First off, let me just say that I have nothing against Swedish models. In fact, I’ve eyed quite a few of them myself over the years.
But since we’re talking about the Obama Administration, some reservations might be in order. The “Swedish model” involves the temporary nationalization of banks in order to clean up their books.
Almost twenty years ago, Sweden’s economy plunged into a deep recession that was caused by the collapse of its banking system, which in turn was precipitated by the bursting of a lengthy real estate bubble that lasted through most of the 1980’s. For several years, the Swedish government tried to prop up banks by loaning them money and guaranteeing against the loss of toxic assets. The economy refused to cooperate, and remained in a slump.
Then in 1992, the Swedish government announced a bold move: It was taking over the banks that had received the largest shares of government money. The government would manage their reorganization. Assets would be sold off in order to provide liquidity for borrowers. And once the banks were back in the black, the government would once again sell ownership of the banks to private investors.
The plan worked very well for Sweden. Its recession ended, its banks were financially sound, and through the proceeds collected from the sale of debts and bank shares, the Swedish government actually recouped a significant portion of the money that had been used to prop up the banks. Today Sweden’s banks are majority-owned by private investors, though the government still owns portions of the nation’s largest banks.
The Obama Administration seems to be considering a similar plan for American banks. There are good reasons for it, too. First (and most obvious) is that the Paulson/Bernanke bailout plan has fallen flat. And Timothy “Boy Wonder” Geithner’s recent “Bailout II – Federal Boogaloo” plan has been met with similar derision.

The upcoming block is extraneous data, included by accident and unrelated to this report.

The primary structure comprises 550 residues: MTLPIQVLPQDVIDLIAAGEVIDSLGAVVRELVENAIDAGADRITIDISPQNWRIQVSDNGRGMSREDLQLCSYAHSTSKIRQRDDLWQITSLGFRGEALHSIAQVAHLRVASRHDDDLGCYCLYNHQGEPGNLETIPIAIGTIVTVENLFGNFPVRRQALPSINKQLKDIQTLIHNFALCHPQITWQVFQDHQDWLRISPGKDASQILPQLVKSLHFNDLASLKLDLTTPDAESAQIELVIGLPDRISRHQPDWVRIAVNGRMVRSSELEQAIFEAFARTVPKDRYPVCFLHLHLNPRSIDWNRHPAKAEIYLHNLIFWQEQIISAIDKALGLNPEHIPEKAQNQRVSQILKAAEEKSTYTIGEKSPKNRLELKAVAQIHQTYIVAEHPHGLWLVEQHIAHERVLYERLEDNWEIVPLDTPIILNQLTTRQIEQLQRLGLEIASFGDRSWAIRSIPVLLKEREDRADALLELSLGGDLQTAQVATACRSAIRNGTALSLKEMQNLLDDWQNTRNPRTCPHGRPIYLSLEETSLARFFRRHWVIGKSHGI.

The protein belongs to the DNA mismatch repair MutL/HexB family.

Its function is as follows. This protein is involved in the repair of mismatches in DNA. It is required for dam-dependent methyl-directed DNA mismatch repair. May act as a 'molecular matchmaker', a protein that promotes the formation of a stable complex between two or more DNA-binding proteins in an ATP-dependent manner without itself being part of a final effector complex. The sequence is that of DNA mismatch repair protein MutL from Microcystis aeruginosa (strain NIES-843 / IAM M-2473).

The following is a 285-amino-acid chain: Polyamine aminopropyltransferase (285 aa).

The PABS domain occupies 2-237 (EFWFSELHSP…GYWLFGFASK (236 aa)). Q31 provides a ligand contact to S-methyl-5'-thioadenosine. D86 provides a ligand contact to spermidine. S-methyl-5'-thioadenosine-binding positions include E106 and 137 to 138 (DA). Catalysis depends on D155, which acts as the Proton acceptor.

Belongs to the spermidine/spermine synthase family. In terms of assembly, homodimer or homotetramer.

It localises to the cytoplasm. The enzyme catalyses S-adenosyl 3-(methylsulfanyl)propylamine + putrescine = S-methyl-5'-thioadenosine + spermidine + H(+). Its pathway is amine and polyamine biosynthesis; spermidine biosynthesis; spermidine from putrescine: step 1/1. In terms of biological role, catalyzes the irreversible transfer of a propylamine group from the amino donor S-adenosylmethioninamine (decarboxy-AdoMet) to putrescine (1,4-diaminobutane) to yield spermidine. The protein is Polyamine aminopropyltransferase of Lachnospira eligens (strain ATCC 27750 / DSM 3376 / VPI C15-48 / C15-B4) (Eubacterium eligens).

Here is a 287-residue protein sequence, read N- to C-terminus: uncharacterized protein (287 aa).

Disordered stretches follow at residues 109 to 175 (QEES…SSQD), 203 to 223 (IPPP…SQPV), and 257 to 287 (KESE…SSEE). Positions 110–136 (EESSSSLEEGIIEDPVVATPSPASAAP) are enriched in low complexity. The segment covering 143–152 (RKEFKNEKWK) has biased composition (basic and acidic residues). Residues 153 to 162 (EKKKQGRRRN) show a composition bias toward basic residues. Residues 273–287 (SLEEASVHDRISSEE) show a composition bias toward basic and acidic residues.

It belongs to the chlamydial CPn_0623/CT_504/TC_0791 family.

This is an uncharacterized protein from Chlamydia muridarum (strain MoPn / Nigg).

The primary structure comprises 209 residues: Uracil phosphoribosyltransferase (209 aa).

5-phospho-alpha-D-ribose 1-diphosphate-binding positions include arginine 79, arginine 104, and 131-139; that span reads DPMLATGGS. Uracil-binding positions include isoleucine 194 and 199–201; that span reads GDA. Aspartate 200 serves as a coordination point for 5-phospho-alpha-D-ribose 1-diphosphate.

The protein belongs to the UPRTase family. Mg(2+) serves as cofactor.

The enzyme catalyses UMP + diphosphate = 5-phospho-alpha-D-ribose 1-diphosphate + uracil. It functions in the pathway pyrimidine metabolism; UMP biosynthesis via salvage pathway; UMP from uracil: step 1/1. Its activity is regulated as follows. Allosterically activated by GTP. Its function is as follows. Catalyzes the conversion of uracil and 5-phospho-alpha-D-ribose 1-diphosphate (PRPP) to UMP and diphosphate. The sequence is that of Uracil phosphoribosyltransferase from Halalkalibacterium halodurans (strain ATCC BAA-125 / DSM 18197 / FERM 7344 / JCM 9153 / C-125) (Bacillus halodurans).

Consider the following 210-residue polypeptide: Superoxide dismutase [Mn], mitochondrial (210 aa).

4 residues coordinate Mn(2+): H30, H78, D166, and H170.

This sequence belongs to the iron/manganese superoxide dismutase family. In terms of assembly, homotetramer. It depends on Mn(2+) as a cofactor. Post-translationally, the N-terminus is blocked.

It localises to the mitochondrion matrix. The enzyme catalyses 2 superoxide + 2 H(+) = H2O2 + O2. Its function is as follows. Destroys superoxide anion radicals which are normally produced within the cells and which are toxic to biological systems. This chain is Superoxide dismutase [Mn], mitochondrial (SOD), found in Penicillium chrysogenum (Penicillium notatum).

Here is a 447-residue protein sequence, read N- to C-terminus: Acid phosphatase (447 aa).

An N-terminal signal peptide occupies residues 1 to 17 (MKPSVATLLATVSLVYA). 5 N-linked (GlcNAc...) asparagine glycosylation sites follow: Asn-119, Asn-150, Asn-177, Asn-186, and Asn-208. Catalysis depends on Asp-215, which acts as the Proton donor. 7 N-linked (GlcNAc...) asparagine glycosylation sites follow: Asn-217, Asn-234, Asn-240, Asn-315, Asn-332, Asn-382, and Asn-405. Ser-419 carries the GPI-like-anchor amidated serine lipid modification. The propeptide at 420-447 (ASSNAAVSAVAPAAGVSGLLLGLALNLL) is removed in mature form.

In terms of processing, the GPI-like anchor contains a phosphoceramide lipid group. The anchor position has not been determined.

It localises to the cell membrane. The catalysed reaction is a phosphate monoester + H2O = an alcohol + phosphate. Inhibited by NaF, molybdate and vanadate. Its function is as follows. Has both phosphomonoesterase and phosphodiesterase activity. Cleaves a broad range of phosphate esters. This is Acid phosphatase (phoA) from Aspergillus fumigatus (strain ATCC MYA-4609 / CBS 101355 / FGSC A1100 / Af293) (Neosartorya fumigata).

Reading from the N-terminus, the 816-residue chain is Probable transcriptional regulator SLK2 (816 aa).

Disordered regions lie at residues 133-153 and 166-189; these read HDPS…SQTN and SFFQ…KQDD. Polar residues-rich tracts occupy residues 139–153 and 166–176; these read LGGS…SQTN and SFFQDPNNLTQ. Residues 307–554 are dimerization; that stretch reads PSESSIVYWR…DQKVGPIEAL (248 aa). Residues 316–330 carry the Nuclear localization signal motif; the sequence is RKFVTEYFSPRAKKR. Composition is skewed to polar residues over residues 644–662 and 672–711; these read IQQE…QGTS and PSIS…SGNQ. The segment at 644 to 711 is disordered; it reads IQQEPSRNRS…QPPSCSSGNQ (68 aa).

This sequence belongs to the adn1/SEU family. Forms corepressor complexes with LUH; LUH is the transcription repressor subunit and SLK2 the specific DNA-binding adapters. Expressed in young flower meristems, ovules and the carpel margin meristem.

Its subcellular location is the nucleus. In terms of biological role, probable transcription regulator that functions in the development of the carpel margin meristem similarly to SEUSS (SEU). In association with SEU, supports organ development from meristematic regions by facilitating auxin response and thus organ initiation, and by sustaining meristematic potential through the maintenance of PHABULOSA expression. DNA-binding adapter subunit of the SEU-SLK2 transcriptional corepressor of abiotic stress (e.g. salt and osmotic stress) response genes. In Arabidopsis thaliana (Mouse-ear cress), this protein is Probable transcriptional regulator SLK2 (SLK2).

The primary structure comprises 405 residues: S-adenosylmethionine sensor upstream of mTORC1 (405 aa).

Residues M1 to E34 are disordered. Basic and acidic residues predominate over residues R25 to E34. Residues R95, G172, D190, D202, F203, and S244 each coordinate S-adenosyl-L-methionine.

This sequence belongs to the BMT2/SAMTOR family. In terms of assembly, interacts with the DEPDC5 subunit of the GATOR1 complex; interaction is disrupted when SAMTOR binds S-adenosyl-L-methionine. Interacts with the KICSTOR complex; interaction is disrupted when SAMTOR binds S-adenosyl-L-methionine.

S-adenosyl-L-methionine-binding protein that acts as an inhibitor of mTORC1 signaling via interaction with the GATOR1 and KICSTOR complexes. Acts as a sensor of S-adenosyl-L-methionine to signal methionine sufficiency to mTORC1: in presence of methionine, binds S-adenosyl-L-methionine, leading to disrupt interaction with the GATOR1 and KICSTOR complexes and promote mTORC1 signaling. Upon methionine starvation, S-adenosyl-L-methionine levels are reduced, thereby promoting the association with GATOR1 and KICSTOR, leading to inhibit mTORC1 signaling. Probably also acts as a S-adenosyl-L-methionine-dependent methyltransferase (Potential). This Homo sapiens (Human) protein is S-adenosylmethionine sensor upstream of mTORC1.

The specter of Japan is also haunting monetary policymakers. During the 1990’s, Japan tried to jump-start its economy with a seemingly endless series of stimulus plans, infrastructure projects, and treasury bond issues. All the Japanese got in return was the largest public debt in the developed world. Even though Japan is flush with cool miniature electronic gadgets, its economy is still in the doldrums.
And let’s not forget that Obama himself was just rolled by the Reid-Pelosi Porkulus juggernaut that essentially forced him to break every campaign promise he made regarding the transparency and accountability that he was supposed to bring to the Federal government. The American people are not happy with this bill. Only a third of them think that it will do any good at all. And Obama’s attempts at “bipartisanship” (think: ‘I won’) were laughable at best. He is hurting politically right now, and he needs a victory badly. A fresh plan to shore up our banking system might do that for him.
Curiously, prominent Republicans (specifically Lindsey Graham and John McCain) seem to also be interested in a temporary nationalization of banks. I would assume that they are more drawn toward the “temporary” part of the plan, whereas Democrats would be more attracted to the “nationalization” aspect.
Of course we all know that there is no such thing as “temporary” when the Federal government is involved. And bank nationalization would place an incredible amount of power into the hands of the government. Our current Congress obviously cannot be trusted to manage bank assets properly, and would you trust Harry Reid, Nancy Pelosi, Barney Frank, and Chris Dodd with voluntarily relinquishing Federal control of our banks once in had been established?
I’m not opposed to the idea of what would be essentially a government-managed bankruptcy for many of our bloated financial institutions, provided that we had some kind of a real guarantee that private ownership would eventually be restored. I also think that such a plan should be implemented at GM and Chrysler. But a real guarantee of a return to private ownership won’t happen without Republican control of at least one house of Congress.
That’s another reason to vote Republican in 2010.
ADDED: Regarding the girls, the photo is from a visit by the Swedish Bikini Team to a Southwest Pistol League/Force .45 shooting match back in July 2001. More info about that visit, including photos, is here. Google will tell you all you need to know about the Swedish Bikini Team.